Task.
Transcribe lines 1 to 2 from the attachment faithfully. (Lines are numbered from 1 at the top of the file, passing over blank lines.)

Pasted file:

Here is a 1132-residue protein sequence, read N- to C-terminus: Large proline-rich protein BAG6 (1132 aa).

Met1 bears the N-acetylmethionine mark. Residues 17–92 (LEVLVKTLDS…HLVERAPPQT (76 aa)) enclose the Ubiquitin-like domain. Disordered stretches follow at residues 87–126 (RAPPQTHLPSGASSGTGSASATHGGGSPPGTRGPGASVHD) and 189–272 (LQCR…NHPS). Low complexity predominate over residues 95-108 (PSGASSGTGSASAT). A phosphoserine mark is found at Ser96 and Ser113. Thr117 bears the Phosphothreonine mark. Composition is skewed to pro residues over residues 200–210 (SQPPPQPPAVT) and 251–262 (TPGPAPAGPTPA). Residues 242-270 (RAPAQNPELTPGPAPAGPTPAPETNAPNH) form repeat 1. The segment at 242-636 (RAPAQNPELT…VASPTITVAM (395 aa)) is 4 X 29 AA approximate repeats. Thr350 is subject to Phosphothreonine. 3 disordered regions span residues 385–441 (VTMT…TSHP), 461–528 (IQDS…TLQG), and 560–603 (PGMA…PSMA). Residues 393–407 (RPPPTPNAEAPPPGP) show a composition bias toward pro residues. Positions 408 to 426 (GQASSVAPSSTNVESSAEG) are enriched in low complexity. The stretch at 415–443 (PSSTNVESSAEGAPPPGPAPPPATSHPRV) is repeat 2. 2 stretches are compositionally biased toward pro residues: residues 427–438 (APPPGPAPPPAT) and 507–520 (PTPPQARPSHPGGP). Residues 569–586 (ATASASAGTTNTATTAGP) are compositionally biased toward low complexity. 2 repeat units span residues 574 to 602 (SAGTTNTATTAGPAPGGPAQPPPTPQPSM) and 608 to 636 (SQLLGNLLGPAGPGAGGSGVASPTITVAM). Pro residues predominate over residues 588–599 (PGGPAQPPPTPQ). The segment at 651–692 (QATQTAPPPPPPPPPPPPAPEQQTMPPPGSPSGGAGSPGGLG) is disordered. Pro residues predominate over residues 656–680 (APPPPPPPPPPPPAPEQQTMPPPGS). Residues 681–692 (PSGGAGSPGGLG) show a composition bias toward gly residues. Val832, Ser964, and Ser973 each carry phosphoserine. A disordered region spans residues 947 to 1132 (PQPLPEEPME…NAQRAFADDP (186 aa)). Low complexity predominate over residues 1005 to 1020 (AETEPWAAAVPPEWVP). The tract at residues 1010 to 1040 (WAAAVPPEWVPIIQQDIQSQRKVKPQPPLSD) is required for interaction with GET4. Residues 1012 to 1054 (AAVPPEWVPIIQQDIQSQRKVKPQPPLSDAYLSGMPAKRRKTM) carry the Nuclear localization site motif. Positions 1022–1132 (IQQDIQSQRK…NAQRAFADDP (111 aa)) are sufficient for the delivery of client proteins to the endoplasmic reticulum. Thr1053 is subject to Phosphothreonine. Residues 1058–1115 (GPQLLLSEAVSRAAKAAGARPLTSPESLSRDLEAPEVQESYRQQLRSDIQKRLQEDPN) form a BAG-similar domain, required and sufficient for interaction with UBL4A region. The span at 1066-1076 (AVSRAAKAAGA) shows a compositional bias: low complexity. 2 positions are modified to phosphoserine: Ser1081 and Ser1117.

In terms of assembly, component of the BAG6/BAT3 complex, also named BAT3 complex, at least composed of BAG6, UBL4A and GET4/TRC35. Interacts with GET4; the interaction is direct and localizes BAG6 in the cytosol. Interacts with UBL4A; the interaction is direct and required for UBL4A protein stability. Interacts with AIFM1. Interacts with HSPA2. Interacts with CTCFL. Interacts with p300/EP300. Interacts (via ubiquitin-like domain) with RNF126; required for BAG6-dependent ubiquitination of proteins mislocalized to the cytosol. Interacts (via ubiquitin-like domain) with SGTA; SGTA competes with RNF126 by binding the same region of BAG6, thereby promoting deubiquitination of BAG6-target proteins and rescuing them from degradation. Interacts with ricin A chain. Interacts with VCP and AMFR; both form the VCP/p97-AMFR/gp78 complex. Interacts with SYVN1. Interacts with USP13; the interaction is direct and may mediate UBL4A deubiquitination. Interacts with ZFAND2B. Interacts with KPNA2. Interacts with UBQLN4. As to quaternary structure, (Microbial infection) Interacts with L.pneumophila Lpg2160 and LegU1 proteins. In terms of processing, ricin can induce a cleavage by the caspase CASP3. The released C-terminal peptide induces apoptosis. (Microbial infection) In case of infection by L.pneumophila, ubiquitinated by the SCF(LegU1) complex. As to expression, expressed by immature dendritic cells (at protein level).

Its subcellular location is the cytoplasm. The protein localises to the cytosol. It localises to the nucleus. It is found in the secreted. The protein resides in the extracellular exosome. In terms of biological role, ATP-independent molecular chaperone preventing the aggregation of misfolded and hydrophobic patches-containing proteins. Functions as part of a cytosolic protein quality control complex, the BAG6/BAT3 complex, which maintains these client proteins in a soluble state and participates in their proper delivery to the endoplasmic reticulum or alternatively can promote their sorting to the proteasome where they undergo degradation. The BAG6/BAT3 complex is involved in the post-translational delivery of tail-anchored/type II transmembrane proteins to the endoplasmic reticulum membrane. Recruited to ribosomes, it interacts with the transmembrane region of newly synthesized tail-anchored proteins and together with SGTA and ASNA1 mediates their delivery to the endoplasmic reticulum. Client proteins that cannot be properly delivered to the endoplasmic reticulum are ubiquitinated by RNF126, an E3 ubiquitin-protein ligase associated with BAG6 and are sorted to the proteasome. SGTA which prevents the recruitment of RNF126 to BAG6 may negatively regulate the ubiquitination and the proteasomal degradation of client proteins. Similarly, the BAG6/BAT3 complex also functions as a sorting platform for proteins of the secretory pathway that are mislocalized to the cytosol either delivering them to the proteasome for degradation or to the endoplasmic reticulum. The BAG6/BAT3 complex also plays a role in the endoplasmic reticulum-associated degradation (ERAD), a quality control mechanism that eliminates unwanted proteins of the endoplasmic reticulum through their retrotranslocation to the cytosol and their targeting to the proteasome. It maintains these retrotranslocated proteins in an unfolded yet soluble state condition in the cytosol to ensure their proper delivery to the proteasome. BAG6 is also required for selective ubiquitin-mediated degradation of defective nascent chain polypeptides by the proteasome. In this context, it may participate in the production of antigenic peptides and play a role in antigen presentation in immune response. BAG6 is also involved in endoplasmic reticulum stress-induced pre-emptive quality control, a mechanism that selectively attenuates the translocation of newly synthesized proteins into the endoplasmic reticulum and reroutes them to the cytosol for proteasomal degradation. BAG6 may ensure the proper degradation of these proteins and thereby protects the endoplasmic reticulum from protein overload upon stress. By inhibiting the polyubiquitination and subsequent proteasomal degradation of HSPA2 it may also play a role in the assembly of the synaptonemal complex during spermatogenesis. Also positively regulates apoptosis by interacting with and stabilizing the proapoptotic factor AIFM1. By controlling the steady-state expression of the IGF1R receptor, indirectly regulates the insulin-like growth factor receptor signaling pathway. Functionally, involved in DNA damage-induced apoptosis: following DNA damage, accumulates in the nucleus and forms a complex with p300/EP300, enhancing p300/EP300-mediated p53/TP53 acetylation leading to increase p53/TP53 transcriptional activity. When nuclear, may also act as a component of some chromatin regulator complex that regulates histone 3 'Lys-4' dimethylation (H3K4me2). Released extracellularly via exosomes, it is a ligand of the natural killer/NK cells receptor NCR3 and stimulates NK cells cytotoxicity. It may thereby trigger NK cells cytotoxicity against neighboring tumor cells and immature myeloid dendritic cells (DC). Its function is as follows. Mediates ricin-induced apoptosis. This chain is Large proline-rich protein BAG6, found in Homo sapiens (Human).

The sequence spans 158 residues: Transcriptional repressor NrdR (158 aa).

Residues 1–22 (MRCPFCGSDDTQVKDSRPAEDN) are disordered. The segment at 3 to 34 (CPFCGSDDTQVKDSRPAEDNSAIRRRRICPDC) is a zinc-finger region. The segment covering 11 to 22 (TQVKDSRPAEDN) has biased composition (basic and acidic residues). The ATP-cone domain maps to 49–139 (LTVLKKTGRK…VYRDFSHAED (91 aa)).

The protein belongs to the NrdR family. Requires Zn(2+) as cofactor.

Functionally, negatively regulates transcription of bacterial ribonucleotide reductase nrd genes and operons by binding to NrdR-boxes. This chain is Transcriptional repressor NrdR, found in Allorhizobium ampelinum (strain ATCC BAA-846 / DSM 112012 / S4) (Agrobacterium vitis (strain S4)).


Here is a 1132-residue protein sequence, read N- to C-terminus: Large proline-rich protein BAG6 (1132 aa).

Met1 bears the N-acetylmethionine mark. Residues 17–92 (LEVLVKTLDS…HLVERAPPQT (76 aa)) enclose the Ubiquitin-like domain. Disordered stretches follow at residues 87–126 (RAPPQTHLPSGASSGTGSASATHGGGSPPGTRGPGASVHD) and 189–272 (LQCR…NHPS). Low complexity predominate over residues 95-108 (PSGASSGTGSASAT). A phosphoserine mark is found at Ser96 and Ser113. Thr117 bears the Phosphothreonine mark. Composition is skewed to pro residues over residues 200–210 (SQPPPQPPAVT) and 251–262 (TPGPAPAGPTPA). Residues 242-270 (RAPAQNPELTPGPAPAGPTPAPETNAPNH) form repeat 1. The segment at 242-636 (RAPAQNPELT…VASPTITVAM (395 aa)) is 4 X 29 AA approximate repeats. Thr350 is subject to Phosphothreonine. 3 disordered regions span residues 385–441 (VTMT…TSHP), 461–528 (IQDS…TLQG), and 560–603 (PGMA…PSMA). Residues 393–407 (RPPPTPNAEAPPPGP) show a composition bias toward pro residues. Positions 408 to 426 (GQASSVAPSSTNVESSAEG) are enriched in low complexity. The stretch at 415–443 (PSSTNVESSAEGAPPPGPAPPPATSHPRV) is repeat 2. 2 stretches are compositionally biased toward pro residues: residues 427–438 (APPPGPAPPPAT) and 507–520 (PTPPQARPSHPGGP). Residues 569–586 (ATASASAGTTNTATTAGP) are compositionally biased toward low complexity. 2 repeat units span residues 574 to 602 (SAGTTNTATTAGPAPGGPAQPPPTPQPSM) and 608 to 636 (SQLLGNLLGPAGPGAGGSGVASPTITVAM). Pro residues predominate over residues 588–599 (PGGPAQPPPTPQ). The segment at 651–692 (QATQTAPPPPPPPPPPPPAPEQQTMPPPGSPSGGAGSPGGLG) is disordered. Pro residues predominate over residues 656–680 (APPPPPPPPPPPPAPEQQTMPPPGS). Residues 681–692 (PSGGAGSPGGLG) show a composition bias toward gly residues. Val832, Ser964, and Ser973 each carry phosphoserine. A disordered region spans residues 947 to 1132 (PQPLPEEPME…NAQRAFADDP (186 aa)). Low complexity predominate over residues 1005 to 1020 (AETEPWAAAVPPEWVP). The tract at residues 1010 to 1040 (WAAAVPPEWVPIIQQDIQSQRKVKPQPPLSD) is required for interaction with GET4. Residues 1012 to 1054 (AAVPPEWVPIIQQDIQSQRKVKPQPPLSDAYLSGMPAKRRKTM) carry the Nuclear localization site motif. Positions 1022–1132 (IQQDIQSQRK…NAQRAFADDP (111 aa)) are sufficient for the delivery of client proteins to the endoplasmic reticulum. Thr1053 is subject to Phosphothreonine. Residues 1058–1115 (GPQLLLSEAVSRAAKAAGARPLTSPESLSRDLEAPEVQESYRQQLRSDIQKRLQEDPN) form a BAG-similar domain, required and sufficient for interaction with UBL4A region. The span at 1066-1076 (AVSRAAKAAGA) shows a compositional bias: low complexity. 2 positions are modified to phosphoserine: Ser1081 and Ser1117.